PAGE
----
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NATURAL HISTORY

GRIZZLY BEAR } Ursus arctos horribilis
FAMILY: Ursidae

The grizzly bear is so named because its hair is grizzled, or silver tipped, yet the name is commonly believed to be derived from “grisly,” meaning “horrible.”

DESCRIPTION: A subspecies of brown bear, the grizzly bear is distinguished by its large size and a distinctive hump between the shoulders. Coloration is usually dark brown but can vary from blond to black. Adult males typically weigh from 300 to 800 pounds, while females range between 200 and 450 pounds. Some male grizzlies stand eight feet tall on their hind legs.

HABITAT: Grizzlies are highly adaptable and flourish in high mountain forests, sub-alpine meadows, arctic tundra, wetlands, grasslands, mixed-conifer forests, and coastal areas.

RANGE: Grizzly bears are found today in Alaska, Wyoming, Montana, Idaho, Washington, and possibly southern Colorado, as well as in western Canada. Historically, they ranged from Alaska to Mexico and from the Pacific Ocean to the Mississippi River, but their numbers were vastly reduced by western expansion.

MIGRATION: Grizzlies hibernate rather than migrate. Males disperse to set up new territories or reclaim lost habitat; females are presumed to disperse over shorter distances. Grizzlies can travel dozens of miles; territory sizes are thought to be a function of food density.

BREEDING: Females reach sexual maturity between four and seven years of age and breed in the late spring. They delay implantation of fertilized eggs until November, enabling young to be born during the mother’s winter sleep. Cubs remain with their mothers for up to four years, and females won’t breed again while in the company of their young. The grizzly bear has one of the slowest reproductive rates of all North American mammals.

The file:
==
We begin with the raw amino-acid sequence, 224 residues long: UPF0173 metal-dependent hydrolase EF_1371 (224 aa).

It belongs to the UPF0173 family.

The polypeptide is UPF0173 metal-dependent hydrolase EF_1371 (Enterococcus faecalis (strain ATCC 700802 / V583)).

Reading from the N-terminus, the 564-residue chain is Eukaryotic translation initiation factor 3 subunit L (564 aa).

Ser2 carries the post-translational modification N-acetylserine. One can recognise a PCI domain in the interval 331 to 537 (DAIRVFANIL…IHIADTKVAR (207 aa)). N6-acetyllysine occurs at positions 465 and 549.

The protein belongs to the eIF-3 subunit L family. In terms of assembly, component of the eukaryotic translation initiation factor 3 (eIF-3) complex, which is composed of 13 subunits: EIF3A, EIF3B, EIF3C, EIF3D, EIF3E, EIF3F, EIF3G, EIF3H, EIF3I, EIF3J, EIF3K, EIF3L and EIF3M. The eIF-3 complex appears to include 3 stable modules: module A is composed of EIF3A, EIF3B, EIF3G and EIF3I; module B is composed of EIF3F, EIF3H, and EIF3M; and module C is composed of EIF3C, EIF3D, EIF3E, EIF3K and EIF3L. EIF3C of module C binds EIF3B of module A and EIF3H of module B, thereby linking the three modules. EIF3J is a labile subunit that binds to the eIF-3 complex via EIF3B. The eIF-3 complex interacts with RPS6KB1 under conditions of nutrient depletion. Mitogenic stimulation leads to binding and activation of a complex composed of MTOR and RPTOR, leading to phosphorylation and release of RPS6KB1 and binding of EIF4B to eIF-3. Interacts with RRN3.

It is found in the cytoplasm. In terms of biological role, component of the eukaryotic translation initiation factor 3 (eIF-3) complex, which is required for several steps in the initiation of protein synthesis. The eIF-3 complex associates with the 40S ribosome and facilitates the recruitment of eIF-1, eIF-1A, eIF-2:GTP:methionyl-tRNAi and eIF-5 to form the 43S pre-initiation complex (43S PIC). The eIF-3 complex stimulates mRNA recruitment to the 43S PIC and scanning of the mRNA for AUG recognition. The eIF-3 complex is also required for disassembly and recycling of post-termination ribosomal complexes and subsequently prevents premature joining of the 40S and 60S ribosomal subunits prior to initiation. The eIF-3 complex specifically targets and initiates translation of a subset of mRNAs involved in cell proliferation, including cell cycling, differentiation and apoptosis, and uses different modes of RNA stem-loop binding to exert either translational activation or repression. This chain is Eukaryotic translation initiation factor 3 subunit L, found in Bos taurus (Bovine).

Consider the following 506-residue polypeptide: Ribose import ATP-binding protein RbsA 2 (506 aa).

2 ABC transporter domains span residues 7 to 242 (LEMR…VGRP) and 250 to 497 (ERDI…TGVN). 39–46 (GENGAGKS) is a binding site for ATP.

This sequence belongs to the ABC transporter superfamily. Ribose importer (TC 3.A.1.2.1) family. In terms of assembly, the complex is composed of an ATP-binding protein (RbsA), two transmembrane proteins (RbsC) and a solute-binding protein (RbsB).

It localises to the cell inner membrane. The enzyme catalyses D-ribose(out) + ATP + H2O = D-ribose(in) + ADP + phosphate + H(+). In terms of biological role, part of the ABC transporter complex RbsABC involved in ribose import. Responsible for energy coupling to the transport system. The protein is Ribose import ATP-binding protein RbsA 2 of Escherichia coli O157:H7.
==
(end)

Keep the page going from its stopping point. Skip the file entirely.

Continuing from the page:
LIFE CYCLE: Grizzly bears can live 20 to 25 years.  

FEEDING: Grizzly bears are omnivores, feeding on just about anything, including insects, berries, nuts, bulbs, roots, carrion, and fish. Grizzlies scavenge and hunt, and they even dig to pursue subterranean mammals. For grizzlies in Canada and Alaska, salmon is an important food source. Another major food source for some grizzlies is army cutworm moths — during the summer, a grizzly in Yellowstone may consume up to 20,000 army cutworm moths a day. Grizzlies will store found carrion and cover it with grass and moss, which acts as a preservative.  

THREATS: Most threats faced by the grizzly stem from habitat degradation by development, logging, road building, oil and gas drilling, livestock grazing, and other resource exploitation. Grizzlies are also significantly threatened by predator control. In the Yellowstone region, a primary bear food source, the whitebark pine nut, is in decline due to pine bark beetle infestations that are exacerbated by global warming.

POPULATION TREND: Between 1850 and 1970, grizzlies were eliminated from 98 percent of their original range. Populations plummeted from an estimated high of 50,000 to between 1,500 and 1,700 today. Because of this dramatic decline, their populations in the contiguous U.S. were listed as threatened under the Endangered Species Act in 1975.

Photo © Robin Silver